Freight transport boss banned after using red diesel in his fleet

The director of a Scottish freight transport firm has been banned from acting as a director for 9 years after he illegally used red diesel to fuel his fleet. Scott McClung (47) was the sole director of SDS Logistics (Bonnybridge) Limited, a company registered as freight transport by road and based in Leslie Park, Denny, Stirlingshire.

After six years, however, the company ceased trading on 15 August 2016 when it was placed into liquidation, with an eventual deficiency to creditors of GBP1,860,934. An investigation by the Insolvency Service following the liquidation found that between May 2014 and April 2017, SDS Logistics misused close to 1.7 million litres (approximately 1,688,648 litres) of rebated Gasoil, otherwise known as red diesel, in their road vehicles. Gasoil is a rebated fuel, dyed red, for identification purposes.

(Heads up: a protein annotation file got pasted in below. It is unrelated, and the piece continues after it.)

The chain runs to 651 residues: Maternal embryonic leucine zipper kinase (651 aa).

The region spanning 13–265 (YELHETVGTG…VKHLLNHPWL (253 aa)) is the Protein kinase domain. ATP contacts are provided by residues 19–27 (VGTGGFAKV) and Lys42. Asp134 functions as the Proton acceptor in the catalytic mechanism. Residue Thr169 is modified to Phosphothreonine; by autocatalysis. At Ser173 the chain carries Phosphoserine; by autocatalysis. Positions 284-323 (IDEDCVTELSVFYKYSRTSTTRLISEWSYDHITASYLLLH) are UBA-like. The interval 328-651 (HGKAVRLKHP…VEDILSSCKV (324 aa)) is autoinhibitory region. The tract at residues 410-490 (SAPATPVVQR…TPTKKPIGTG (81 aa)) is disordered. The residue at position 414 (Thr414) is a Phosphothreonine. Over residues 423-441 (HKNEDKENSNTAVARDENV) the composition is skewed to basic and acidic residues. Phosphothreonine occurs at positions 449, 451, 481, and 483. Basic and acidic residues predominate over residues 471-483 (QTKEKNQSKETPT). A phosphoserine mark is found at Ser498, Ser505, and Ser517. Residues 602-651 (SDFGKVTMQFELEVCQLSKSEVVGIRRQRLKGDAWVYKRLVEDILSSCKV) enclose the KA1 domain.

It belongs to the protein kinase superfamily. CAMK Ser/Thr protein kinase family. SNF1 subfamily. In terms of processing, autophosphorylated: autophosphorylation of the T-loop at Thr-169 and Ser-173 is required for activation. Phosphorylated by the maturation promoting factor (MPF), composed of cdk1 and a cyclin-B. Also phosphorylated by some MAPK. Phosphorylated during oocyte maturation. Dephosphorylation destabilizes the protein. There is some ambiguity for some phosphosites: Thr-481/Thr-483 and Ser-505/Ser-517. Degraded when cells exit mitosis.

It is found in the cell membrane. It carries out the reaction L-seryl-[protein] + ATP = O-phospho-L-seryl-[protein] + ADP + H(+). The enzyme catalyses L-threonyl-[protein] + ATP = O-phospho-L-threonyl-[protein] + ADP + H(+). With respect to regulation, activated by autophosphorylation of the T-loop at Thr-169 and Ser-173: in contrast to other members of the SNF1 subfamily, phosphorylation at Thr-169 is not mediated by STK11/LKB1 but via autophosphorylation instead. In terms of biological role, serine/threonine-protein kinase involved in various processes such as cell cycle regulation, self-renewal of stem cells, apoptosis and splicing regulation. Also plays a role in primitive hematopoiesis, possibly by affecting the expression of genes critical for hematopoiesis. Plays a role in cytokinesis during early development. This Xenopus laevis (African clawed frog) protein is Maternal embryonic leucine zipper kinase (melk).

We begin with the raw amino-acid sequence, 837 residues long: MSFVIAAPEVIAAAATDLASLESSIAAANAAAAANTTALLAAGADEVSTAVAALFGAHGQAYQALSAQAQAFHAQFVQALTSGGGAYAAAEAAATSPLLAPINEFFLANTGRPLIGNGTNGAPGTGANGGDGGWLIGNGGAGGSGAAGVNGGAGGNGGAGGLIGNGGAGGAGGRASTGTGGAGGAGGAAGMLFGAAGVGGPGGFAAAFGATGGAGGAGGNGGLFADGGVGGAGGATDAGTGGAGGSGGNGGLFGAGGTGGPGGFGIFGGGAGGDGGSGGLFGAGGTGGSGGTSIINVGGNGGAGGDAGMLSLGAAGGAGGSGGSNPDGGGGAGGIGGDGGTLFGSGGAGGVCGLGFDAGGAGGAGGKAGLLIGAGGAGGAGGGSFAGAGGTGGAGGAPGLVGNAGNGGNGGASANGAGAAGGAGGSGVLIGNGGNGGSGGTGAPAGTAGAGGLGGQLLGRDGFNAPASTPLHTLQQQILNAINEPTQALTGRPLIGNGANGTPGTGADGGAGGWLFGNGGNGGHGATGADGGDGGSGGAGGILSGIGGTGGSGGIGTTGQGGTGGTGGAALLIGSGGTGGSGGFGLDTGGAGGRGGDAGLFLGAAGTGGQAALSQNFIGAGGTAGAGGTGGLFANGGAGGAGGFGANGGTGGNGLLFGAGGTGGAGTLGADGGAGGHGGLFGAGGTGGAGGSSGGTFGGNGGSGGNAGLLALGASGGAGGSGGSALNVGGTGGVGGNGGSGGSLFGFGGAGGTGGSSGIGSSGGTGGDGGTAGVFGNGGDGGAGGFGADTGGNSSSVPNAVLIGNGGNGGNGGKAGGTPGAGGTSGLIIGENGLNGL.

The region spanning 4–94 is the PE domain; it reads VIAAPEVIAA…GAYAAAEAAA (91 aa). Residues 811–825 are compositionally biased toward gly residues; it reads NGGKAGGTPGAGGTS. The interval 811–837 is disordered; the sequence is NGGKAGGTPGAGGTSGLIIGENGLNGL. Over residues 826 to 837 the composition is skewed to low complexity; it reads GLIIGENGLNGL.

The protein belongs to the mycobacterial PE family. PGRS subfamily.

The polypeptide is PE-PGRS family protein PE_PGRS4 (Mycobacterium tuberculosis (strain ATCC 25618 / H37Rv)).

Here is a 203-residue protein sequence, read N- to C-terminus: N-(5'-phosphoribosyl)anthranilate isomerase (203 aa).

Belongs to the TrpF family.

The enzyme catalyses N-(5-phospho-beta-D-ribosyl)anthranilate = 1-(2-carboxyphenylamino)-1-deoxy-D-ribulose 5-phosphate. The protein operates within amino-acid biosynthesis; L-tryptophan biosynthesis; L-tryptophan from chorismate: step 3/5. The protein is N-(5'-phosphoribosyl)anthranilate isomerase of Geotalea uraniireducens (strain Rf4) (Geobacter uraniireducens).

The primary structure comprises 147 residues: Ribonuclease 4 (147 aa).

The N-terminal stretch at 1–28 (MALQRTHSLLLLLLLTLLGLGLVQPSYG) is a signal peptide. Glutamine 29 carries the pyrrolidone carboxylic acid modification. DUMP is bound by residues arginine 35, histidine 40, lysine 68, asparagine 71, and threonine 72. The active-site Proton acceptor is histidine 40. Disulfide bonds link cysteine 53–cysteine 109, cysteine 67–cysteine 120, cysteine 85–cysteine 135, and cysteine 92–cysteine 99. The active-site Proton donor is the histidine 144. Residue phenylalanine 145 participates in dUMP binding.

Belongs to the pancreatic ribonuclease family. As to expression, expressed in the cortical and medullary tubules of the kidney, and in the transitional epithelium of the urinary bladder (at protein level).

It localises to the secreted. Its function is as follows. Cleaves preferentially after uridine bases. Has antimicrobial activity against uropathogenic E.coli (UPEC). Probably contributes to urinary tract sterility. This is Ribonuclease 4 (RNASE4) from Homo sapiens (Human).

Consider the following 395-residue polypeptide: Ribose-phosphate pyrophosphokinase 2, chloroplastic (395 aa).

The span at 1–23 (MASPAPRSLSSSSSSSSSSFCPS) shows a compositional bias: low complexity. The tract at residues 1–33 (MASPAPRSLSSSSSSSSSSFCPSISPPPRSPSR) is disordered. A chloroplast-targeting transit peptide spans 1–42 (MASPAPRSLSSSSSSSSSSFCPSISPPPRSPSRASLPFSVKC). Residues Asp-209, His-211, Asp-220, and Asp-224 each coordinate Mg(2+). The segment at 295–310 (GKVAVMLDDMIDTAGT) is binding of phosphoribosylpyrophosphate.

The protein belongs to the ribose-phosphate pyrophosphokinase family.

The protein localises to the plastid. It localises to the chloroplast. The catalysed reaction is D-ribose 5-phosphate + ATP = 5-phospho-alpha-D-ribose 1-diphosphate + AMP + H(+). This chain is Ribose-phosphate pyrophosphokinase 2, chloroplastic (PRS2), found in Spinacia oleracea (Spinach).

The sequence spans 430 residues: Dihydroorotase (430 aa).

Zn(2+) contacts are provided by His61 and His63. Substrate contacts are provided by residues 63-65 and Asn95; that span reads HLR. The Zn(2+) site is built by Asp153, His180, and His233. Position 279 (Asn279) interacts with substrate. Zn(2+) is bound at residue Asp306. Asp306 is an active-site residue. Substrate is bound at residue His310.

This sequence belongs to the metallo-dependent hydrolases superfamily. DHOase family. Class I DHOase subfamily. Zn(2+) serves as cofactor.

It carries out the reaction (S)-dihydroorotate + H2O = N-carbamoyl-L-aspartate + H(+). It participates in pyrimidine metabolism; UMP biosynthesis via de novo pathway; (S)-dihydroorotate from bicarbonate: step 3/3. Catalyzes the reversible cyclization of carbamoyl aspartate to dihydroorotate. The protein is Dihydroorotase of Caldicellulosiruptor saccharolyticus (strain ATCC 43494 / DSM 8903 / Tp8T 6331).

It can be used in registered agricultural or construction vehicles, such as tractors, excavators, cranes and some other non-road applications such as boats, and carries a significantly reduced tax levy compared to Derv, the white diesel fuel used in ordinary road vehicles. But it is illegal to use red diesel in vehicles registered for and used on public roads. SDS Logistics’ misuse of the fuel was first detected when HMRC officials visited SDS Logistics’ premises in April 2016 and found four vehicles had been misusing red diesel.

HM Revenue & Customs levied an excise duty of GBP790,456 and a penalty of GBP553,210 but SDS Logistics failed to pay, leading to its liquidation. On 13 February 2018, Mr McClung gave a disqualification undertaking to the Insolvency Service, which was accepted by the Secretary of State, on 21 February 2018. The disqualification is from 14 March 2018 and is effective until 14 March 2027.

Robert Clarke, Investigations Group Leader at the Insolvency Service, said: “The substantial period of this disqualification reflects the fact this director put his financial interests above all else in taking advantage of this subsidised fuel.

The majority of similar businesses pay the proper duty on the fuel they use, and carry that legitimate cost within their trading strategy.

“This was a blatant disregard by a director to obtain an unfair competitive advantage.”

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